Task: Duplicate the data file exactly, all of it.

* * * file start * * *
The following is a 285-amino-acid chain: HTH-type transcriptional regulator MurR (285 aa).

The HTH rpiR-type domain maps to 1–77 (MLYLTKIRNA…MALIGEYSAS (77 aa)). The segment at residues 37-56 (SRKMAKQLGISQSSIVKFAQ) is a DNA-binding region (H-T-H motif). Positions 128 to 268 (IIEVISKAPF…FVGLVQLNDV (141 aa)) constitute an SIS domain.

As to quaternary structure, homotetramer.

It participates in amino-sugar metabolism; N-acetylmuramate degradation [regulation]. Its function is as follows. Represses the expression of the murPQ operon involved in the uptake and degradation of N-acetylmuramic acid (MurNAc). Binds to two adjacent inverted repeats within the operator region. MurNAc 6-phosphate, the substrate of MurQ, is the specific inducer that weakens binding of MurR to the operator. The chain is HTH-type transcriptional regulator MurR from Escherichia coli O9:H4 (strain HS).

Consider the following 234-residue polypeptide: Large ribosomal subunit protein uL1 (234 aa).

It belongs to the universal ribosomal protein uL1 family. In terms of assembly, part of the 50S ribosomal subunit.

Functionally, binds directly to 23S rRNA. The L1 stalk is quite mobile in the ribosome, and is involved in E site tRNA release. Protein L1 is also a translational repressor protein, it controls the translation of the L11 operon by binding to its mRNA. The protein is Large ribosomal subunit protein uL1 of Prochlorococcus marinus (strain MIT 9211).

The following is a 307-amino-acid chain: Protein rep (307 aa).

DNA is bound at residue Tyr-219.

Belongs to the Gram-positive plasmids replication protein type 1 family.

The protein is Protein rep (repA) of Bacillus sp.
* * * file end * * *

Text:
The following is a 285-amino-acid chain: HTH-type transcriptional regulator MurR (285 aa).

The HTH rpiR-type domain maps to 1–77 (MLYLTKIRNA…MALIGEYSAS (77 aa)). The segment at residues 37-56 (SRKMAKQLGISQSSIVKFAQ) is a DNA-binding region (H-T-H motif). Positions 128 to 268 (IIEVISKAPF…FVGLVQLNDV (141 aa)) constitute an SIS domain.

As to quaternary structure, homotetramer.

It participates in amino-sugar metabolism; N-acetylmuramate degradation [regulation]. Its function is as follows. Represses the expression of the murPQ operon involved in the uptake and degradation of N-acetylmuramic acid (MurNAc). Binds to two adjacent inverted repeats within the operator region. MurNAc 6-phosphate, the substrate of MurQ, is the specific inducer that weakens binding of MurR to the operator. The chain is HTH-type transcriptional regulator MurR from Escherichia coli O9:H4 (strain HS).

Consider the following 234-residue polypeptide: Large ribosomal subunit protein uL1 (234 aa).

It belongs to the universal ribosomal protein uL1 family. In terms of assembly, part of the 50S ribosomal subunit.

Functionally, binds directly to 23S rRNA. The L1 stalk is quite mobile in the ribosome, and is involved in E site tRNA release. Protein L1 is also a translational repressor protein, it controls the translation of the L11 operon by binding to its mRNA. The protein is Large ribosomal subunit protein uL1 of Prochlorococcus marinus (strain MIT 9211).

The following is a 307-amino-acid chain: Protein rep (307 aa).

DNA is bound at residue Tyr-219.

Belongs to the Gram-positive plasmids replication protein type 1 family.

The protein is Protein rep (repA) of Bacillus sp.